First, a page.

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About JustErica

  • Rank
    Advanced Member

Profile Information

  • Gender
  • Location
    Rochester, MN


  • Surgeon
    Todd Kellogg, M.D.
  • Hospital
    Mayo Clinic - St. Mary's
  • Height (ft-in)
  • Start Weight
  • Current Weight
  • Goal Weight
  • Surgery Date
  • Surgery Type
    Gastric Bypass

Recent Profile Visitors

637 profile views
  1. Ear pain relief?

    don't take more than the recommended dose of tylenol in 24 hours. you can damage your liver. people think it's safe because it's OTC but it's actually really easy to hurt yourself by taking too much. My doc has given me tramadol before for my knee pain. I'm also a bypass patient so I can't have NSAIDs either, this is what I get in place of that. It is a controlled substance so I wouldn't necessarily call your doc and say "can i have tramadol" - just that the pain is so severe that tylenol isn't helping, is there something else I can take? and see what they offer. Try ice chips or sugar free popsicles for liquid. Dehydration is going to make the pain worse and add more symptoms on top of it.
  2. Not sure where to put this post.

    Before surgery, I always ate to "full." I had to learn the difference between full and satiated. And I had to learn the hard way - after surgery, full means pain or vomiting. I had to be trained by negative reinforcement. I can't say it's been pleasant, but it's been effective. It's been a year and it's been the hardest lesson of my surgery. My body tells me when I've had enough, so long as I listen to it, and the result is I either don't take in those extra, unneeded calories in the first place, or my body expels them. I know some people here weigh their food before they even eat, but that has not really worked for me because my stomach is very sensitive to different types of food - so amounts I can eat vary greatly depending on the density of the food I'm eating. I might only be able to eat 2 ounces of chicken breast, so my next meal might be 5 oz of greek yogurt, etc. to get my protein in. That's not to say that I couldn't still eat bad food and take in too many calories that way - you still have to make choices. But it addresses your question as far as piling up your plate because of the head games we play with ourselves. I have to make choices in quality, but the choice of quantity is made for me, and I could never self-monitor that before. I always ate too fast and too much.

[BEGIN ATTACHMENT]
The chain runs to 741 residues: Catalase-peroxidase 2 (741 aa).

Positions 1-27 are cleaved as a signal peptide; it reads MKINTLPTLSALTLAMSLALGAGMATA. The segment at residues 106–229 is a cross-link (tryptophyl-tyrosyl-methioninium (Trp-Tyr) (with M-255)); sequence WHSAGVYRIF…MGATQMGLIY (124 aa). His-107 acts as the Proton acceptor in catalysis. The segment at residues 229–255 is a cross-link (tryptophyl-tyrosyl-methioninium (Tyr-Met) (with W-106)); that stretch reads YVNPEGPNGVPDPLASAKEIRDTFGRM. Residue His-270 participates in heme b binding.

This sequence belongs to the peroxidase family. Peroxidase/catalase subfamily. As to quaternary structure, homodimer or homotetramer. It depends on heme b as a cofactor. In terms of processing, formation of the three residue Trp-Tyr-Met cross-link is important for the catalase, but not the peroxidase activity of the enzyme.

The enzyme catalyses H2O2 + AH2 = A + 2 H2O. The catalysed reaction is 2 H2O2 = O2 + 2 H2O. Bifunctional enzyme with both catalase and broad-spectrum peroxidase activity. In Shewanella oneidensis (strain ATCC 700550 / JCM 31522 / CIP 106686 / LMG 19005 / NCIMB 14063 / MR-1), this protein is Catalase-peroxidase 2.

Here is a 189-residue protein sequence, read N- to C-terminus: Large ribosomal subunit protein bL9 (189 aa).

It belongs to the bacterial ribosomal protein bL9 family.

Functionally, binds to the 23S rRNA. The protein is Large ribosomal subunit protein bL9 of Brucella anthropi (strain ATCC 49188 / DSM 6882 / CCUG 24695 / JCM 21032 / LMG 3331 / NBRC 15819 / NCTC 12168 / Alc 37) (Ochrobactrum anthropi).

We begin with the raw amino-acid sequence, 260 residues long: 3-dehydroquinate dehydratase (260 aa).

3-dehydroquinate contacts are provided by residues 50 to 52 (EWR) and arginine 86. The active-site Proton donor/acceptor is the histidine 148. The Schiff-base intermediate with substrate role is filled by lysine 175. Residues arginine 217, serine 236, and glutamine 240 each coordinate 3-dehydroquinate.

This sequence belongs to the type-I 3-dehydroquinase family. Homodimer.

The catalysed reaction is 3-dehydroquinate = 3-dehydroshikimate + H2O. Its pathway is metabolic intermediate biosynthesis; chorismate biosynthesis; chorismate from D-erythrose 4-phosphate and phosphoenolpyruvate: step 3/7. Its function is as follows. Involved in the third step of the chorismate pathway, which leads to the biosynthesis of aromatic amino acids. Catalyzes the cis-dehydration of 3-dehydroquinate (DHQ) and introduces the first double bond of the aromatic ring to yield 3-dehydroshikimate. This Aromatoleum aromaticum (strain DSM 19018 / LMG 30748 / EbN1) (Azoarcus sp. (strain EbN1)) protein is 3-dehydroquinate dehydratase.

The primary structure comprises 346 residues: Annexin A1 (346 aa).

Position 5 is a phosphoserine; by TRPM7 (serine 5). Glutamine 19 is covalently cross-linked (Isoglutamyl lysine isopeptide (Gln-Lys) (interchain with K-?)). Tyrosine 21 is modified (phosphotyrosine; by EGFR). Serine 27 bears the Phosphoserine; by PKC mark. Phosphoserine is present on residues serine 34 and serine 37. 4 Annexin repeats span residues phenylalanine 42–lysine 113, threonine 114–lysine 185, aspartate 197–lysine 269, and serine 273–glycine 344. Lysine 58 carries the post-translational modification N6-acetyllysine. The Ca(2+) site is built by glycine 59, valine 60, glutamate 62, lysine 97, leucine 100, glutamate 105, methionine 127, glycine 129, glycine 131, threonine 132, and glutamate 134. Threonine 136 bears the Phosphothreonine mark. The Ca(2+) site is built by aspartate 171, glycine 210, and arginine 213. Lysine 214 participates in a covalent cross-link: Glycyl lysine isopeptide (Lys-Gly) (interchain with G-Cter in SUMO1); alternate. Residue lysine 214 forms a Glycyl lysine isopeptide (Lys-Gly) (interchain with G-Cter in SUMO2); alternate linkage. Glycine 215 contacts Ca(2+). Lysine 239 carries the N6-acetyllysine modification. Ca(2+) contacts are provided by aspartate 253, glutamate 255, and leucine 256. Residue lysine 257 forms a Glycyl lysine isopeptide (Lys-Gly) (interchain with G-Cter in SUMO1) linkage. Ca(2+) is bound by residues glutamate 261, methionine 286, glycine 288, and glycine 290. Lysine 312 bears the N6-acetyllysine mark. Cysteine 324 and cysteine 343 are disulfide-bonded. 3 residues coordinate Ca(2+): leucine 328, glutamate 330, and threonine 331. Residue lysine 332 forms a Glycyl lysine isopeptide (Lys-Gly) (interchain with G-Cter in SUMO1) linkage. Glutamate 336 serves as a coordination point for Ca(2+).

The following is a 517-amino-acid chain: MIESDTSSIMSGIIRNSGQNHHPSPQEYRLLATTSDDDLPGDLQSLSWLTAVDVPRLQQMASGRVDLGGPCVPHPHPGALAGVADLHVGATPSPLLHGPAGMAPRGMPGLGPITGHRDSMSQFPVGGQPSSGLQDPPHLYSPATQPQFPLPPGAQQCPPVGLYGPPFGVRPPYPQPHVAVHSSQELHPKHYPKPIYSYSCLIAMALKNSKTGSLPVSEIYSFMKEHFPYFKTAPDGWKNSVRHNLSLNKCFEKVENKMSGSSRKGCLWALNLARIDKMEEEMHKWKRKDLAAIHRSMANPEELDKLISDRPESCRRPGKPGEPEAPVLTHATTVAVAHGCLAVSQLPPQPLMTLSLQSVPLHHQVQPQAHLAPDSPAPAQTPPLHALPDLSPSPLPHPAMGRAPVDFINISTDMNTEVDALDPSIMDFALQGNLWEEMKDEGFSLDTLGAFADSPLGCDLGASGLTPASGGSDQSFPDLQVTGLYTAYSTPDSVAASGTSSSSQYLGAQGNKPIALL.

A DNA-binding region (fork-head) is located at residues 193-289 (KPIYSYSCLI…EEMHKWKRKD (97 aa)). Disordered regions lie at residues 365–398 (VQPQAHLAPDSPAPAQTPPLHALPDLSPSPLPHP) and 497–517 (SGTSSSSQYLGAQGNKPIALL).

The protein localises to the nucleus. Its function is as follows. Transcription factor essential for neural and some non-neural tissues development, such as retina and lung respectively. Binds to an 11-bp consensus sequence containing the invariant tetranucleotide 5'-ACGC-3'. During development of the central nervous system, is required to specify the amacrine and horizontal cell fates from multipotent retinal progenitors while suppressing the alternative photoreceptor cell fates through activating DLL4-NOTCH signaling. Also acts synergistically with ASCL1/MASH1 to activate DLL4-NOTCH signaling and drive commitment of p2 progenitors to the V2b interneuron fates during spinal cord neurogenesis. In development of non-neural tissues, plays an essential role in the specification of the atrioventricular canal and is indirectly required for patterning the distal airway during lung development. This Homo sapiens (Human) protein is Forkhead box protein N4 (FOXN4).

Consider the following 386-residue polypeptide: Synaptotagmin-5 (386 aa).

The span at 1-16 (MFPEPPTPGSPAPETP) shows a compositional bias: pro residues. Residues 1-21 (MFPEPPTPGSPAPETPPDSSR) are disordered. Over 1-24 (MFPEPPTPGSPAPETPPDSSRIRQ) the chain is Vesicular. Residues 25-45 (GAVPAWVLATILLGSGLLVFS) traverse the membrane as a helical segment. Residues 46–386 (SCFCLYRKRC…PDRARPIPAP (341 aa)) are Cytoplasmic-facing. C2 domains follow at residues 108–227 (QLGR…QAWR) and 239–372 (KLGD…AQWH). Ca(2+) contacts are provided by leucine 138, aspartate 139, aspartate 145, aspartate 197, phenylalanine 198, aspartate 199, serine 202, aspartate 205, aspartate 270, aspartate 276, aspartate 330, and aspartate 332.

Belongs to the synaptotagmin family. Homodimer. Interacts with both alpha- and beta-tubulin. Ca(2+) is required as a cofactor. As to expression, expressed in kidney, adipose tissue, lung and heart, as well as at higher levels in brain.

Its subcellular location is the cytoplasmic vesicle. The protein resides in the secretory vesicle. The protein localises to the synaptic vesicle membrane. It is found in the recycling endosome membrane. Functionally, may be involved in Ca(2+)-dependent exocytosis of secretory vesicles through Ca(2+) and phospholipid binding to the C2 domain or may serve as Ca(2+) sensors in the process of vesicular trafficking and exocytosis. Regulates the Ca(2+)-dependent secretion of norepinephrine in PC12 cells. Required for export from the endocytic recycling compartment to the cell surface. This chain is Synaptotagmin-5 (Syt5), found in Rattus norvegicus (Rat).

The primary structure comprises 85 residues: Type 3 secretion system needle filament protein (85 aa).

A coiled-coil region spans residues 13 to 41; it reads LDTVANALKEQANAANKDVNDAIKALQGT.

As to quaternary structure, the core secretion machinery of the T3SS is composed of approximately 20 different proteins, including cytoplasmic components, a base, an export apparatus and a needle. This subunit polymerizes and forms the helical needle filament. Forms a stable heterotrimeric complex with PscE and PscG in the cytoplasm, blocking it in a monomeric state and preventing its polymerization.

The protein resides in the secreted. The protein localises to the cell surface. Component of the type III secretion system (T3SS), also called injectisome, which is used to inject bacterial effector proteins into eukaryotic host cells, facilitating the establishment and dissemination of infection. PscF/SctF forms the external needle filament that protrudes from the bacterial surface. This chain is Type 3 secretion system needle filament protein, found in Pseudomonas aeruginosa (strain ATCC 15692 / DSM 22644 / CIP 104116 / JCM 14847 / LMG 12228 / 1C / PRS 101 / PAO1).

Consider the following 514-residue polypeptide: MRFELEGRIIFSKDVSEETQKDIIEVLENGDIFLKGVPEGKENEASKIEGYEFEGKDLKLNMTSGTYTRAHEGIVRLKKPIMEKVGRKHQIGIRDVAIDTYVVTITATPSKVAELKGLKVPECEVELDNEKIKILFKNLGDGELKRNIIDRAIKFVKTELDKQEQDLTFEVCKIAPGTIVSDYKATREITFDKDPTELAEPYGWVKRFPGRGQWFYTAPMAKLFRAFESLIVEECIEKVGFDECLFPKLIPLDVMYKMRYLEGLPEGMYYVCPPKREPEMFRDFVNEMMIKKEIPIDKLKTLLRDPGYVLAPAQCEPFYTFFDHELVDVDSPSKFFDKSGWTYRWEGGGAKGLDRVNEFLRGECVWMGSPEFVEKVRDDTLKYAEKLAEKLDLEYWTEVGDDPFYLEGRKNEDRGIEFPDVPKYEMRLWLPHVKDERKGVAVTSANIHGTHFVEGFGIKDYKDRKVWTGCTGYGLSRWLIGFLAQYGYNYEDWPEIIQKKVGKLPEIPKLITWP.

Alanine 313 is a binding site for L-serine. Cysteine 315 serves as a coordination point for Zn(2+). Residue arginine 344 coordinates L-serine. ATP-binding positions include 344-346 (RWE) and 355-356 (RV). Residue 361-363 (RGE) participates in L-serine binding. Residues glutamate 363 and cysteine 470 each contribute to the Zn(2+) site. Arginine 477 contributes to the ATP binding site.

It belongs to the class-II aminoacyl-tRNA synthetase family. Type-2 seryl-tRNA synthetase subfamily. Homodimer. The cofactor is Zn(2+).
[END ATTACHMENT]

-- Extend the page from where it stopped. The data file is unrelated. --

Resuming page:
3. Weight loss medication?

    I think the "fen" part of fen-phen is what was banned. phentermine is a stimulant though so I won't be taking it lightly. i think more than anything it's just this idea that's been placed in my head that weight loss medication is "bad." My Endo seemed more concerned about the possible side effects from the topiramate than from the phentermine, but we had a long talk about them on Friday. I'd be tapering and watching for the side effects and then I'll add the phentermine in after that's done if all goes well.
  4. 6-Month Post-Op Sleep Issues

    This is going to sound counterintuitive if you've had apnea for a long time , but it could be worth asking whether or not you need the CPAP anymore. I've lost about the same amount of weight as you and I'm headed back to the sleep specialist next week. My doc said after as little as 40 pounds lost your apnea can be resolved, but the sleep specialist didn't want to redo my sleep study until I was a year out. I haven't worn my CPAP for a couple of months now, the pressure became too high even at the lowest setting.
  5. Dairy?

    You might become lactose intolerant but there's no telling until you try it. I practically lived off of dairy products during my pureed/soft food phases - I could not bring myself to eat pureed food so I stuck with mostly greek yogurt, cheese, and protein shakes. I did switch to Fairlife for milk because of the extra protein but I think it's also lactose free. If you become lactose intolerant that might be an option.
  6. Weight loss medication?